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Walkthrough: Converting a Web Site Project to a Web Application Project in Visual Studio 2005 

This walkthrough explains the process of converting an existing Visual Studio 2005 Web site project to a Visual Studio 2005 Web application project. The Web application project model uses the same conceptual approach as a Web project in Visual Studio .NET 2003. This includes a project file to include and exclude files and compilation to a single assembly. For more information about Web project conversion, see Web Project Conversion from Visual Studio .NET.

Tasks illustrated in this walkthrough include the following:

  • Opening and verifying your Visual Studio 2005 Web site project.

  • Creating a new Visual Studio 2005 Web application project.

  • Setting project references.

  • Copying files to the new Web application project.

  • Converting the project files.

  • Running the Web application project.

  • Adding namespace syntax.

  • Converting declarative typed datasets.

  • Converting profile object code.

Prerequisites

In order to complete this walkthrough, you will need:

  • Visual Studio 2005 Service Pack 1 (SP1)

  • The .NET Framework version 2.0

Opening and Verifying Your Visual Studio 2005 Web Site Project

Before converting a project, open your existing Visual Studio 2005 solution. Compile and run the solution to verify that everything works the way you want.

To open and verify your Visual Studio 2005 Web project

  1. On the File menu, click Open and then click Web Site.

  2. In the Open Web Site dialog box, select the project folder you want to open and then click Open.

  3. On the Build menu, select Build Web Site.

  4. On the Debug menu, select Start Debugging. Alternatively, you can press F5.

    NoteNote

    If the Debugging Not Enabled dialog box is displayed, select Add a new Web.config file with debugging enabled.

  5. Verify that your project runs as expected.

Creating a New Visual Studio 2005 Web Application Project

The best strategy for converting an existing Visual Studio 2005 Web site project is to first create a new, blank Visual Studio 2005 Web application project in a separate directory. This avoids changing any part of the existing Web site files, and will enable you to copy already implemented functionality into the new Web application project. You can add this new project either to your existing solution, which is ideal when you have several class-library projects that you want to use, or by starting a new instance of Visual Studio and creating a new solution and project within it.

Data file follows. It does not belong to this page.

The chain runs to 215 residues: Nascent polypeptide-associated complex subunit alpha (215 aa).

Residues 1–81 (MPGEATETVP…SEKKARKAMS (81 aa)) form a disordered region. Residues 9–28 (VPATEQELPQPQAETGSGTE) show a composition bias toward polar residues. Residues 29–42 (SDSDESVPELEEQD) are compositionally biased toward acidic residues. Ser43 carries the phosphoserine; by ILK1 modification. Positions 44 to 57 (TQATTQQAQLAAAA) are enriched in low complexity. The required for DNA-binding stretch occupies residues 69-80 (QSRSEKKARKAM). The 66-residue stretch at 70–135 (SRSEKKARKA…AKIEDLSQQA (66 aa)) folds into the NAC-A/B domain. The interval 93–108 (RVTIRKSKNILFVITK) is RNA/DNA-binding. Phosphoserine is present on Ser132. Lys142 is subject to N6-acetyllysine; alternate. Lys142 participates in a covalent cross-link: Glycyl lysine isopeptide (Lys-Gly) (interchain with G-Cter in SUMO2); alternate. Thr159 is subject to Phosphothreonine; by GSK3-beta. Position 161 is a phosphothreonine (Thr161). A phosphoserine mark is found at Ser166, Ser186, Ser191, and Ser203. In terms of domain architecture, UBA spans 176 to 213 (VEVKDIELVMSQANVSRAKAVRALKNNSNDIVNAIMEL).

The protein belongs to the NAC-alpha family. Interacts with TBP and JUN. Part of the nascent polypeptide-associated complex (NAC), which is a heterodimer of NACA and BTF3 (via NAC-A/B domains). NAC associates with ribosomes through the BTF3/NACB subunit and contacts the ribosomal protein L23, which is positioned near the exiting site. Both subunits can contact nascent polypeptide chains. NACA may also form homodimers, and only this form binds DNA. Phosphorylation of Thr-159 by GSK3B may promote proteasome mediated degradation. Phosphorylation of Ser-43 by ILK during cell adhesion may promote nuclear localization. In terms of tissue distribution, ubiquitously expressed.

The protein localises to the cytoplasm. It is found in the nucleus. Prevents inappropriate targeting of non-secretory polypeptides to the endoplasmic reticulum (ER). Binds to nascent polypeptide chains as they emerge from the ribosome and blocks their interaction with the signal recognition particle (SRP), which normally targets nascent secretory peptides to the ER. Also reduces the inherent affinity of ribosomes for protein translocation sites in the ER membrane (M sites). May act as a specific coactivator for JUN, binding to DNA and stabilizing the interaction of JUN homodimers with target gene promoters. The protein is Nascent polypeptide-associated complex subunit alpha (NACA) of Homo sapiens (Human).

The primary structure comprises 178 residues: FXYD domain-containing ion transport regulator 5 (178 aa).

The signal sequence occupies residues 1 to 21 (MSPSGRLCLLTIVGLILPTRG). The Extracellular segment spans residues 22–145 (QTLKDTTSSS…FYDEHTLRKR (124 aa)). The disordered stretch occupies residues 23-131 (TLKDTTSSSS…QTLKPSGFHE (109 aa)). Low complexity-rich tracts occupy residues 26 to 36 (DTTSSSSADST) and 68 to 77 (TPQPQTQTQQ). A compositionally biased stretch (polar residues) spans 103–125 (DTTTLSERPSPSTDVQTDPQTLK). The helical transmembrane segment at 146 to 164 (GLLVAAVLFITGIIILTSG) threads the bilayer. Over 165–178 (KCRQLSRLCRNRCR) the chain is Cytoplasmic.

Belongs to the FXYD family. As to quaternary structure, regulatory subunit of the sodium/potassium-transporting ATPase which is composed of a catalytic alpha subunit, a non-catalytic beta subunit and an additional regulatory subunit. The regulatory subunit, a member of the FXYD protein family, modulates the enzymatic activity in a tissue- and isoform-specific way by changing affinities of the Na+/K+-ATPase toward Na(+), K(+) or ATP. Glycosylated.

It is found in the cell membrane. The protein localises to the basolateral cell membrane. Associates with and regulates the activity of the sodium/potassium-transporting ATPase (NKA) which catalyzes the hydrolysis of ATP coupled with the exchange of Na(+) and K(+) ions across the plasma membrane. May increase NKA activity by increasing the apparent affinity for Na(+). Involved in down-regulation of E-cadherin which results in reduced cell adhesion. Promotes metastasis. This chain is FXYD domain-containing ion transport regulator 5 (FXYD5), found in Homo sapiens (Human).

To create a new Visual Studio 2005 Web application project in a new solution

  1. In Visual Studio 2005, close all open solutions.

  2. On the File menu, click New, and then click Project.The New Project dialog box opens.

  3. In the Project types section of the New Project dialog box, double-click (or expand) the language that you want to use, and then select Web to display the Web-related templates.

  4. Select the ASP.NET Web Application template.

  5. Type the Name, Location, and Solution Name that you want to use, and then click OK to create the Web application project.

  6. Once the project is created, delete the Default.aspx and Web.config files.

Setting Project References

If your Visual Studio 2005 Web site project requires additional project or assembly references, you can add them to the Web application project. You can see the list of default references with new Visual Studio 2005 Web application projects under the References node within Solution Explorer.

NoteNote

Before converting the project files, add references to the Web application project for assemblies that existed in the Bin folder to help prevent errors.

For more information about references, see Project References.

To add references to a Visual Studio 2005 Web application project

  1. In Solution Explorer, right-click References, and then click Add Reference.

  2. In the Add Reference dialog box, select the reference that you want to add and then click OK.

  3. In Solution Explorer, right-click the Web application and click Build.Visual Studio builds the project and verifies that any project-to-project references are working.

Copying Files to the New Web Application Project

The easiest way to add your existing files is to copy the files from a Visual Studio 2005 Web site project to the Web application project. In Solution Explorer, select all the files in the Web site project and then copy and paste the files into the new Web application project. The directory structure should look the same as it did in the Web site project.

NoteNote

If the Data Source Configuration Wizard is started during the copy process, click Cancel in the wizard's dialog box and allow the rest of the files to be copied.

One difference between a Visual Studio 2005 Web site project and a Visual Studio 2005 Web application project is that the Visual Studio 2005 Web site project model dynamically generates the tool-generated partial class and does not persist it on disk. However, the Visual Studio 2005 Web application project model saves this partial class on disk within files that have a .designer.cs file name extension. Also, the Web application project model compiles the partial class using the in-memory Visual Studio compilers when a build occurs.